For example, let’s say you run a food pantry that routinely needs volunteers. Using this strategy, you’d want to include keywords such as “volunteer opportunities,” “community building,” or “community service” in your ads. These action-based keywords will attract people who are looking to use their time to make a difference. This audience will be more likely to click on your ads and interact with your volunteer page.

Second, you could try to cultivate new volunteers with a specific call to action (CTA). CTAs are designed to guide a visitor to take an important next step. They’re often flashy, visually appealing buttons, but any important link that entices a reader to stay on your website can be a CTA. In this case, you’ll use keywords that appeal to those who share your socially conscious mission. 

Our food pantry in the example above might use keywords such as “food pantries in my area,” “how do food pantries help people,” or “food insecurity.” In addition, a food pantry could design landing pages that discuss various aspects of its mission or food insecurity in general. These pages would include a CTA that asks the reader to volunteer and links to the volunteer page. Although this strategy requires potential volunteers to take multiple actions in order to achieve the desired result, it allows you to use broader keywords in your Google Ads and potentially bring a wider audience to your website.

Increase awareness of your mission 

Even if the strategies above don’t result in either donations or volunteers, they can still increase awareness about your organization and your mission. In fact, you can design your entire Google Ad campaign to this end, creating ads and landing pages that share your organization with the world. Although this approach may not lead to results quickly, it can create a foundation for long-term growth and success.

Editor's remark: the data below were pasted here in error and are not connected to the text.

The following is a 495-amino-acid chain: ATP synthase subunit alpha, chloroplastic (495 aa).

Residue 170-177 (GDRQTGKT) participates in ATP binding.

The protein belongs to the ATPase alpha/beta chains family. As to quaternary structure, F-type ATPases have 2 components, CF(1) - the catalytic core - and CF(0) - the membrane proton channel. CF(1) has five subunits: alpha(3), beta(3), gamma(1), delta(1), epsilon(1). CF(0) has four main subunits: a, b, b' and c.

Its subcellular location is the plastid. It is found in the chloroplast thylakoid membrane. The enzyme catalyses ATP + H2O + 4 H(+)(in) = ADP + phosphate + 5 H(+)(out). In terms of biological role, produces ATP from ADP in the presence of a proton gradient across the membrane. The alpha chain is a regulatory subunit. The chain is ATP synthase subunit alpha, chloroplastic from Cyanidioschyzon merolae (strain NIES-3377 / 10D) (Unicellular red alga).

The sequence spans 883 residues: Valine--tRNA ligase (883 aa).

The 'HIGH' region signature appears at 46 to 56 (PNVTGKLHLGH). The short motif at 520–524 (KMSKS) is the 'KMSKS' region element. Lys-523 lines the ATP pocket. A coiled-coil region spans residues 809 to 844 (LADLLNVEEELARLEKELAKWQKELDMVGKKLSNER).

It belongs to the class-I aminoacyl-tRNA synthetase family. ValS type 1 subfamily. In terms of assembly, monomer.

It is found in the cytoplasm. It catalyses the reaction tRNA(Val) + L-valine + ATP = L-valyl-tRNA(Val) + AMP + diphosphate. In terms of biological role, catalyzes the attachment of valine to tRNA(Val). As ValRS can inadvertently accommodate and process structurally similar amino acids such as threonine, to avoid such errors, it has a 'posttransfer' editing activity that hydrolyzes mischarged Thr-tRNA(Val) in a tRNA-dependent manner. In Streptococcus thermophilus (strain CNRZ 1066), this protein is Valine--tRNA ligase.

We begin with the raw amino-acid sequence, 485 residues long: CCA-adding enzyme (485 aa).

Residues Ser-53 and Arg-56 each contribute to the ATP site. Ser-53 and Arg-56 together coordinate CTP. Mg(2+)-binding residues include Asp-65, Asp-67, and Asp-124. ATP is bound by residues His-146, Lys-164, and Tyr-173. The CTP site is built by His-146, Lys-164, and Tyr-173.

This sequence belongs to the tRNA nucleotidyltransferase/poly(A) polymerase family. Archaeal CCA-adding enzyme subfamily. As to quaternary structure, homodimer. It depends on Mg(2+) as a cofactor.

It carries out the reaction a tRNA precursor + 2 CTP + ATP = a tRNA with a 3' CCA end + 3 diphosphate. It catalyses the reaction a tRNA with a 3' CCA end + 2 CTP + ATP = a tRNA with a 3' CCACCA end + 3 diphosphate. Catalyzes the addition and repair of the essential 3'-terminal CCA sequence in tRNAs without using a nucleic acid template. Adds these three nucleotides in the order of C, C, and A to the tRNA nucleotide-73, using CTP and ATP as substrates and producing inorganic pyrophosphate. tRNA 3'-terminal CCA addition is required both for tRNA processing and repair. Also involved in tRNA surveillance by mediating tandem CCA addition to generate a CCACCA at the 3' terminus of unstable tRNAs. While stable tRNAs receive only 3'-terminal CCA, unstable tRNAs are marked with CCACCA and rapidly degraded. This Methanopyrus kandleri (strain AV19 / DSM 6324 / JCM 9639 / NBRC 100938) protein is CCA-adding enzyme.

Successfully increasing awareness requires that you have high-quality content users want to engage with. The fun part is that you can experiment with different ads, pages, and keywords to find what works best. If you’re employing this strategy, you’ll want to pay close attention to the analytics data that Google Ads provides. In addition, employing other analytics tools such as Google Analytics or Google Tag Manager gives you a full suite of information with which to hone your campaigns over time.

You’ll also want to focus on a broader range of metrics to evaluate the success of your awareness campaigns. Common measurements include:

  • Time spent on your site. People probably aren’t learning anything about your mission or organization if they leave your site as soon as they arrive. You could therefore designate and track “Spend 5+ minutes on the site” as a conversion.
  • Impressions. Impressions are simply the number of times your ad appears in someone’s Google search. People can’t engage with your ads if they don’t see them. A large number of impressions is positive, however, only if clicks and the click-through rate are also high (see next bullet).
  • Clicks and click-through rate (CTR). Clicks represent the number of people who click on the ad. Click-through rate is the percentage of clicks relative to the ad’s total impressions. High clicks and CTRs suggest your ads are effective and that searchers see something valuable in your organization. Low clicks and CTRs indicate you’re not engaging your target audience.

Responding to this data and making appropriate changes are necessary for long-term Google Ad Grant success. Although relatively simple, managing a Google Ad Grant takes work and expertise, causing many organizations to outsource it to experts.

Conclusion

Google Ad Grants give socially conscious nonprofits the chance to achieve goals at minimal cost to them. Nonprofits can use several strategies with their Ad Grants. With a clear strategy, analytic approach, and willingness to learn best practices, you can use the grant to increase your nonprofit’s impact on the world.

Tags: Websites; Fundraising; Volunteers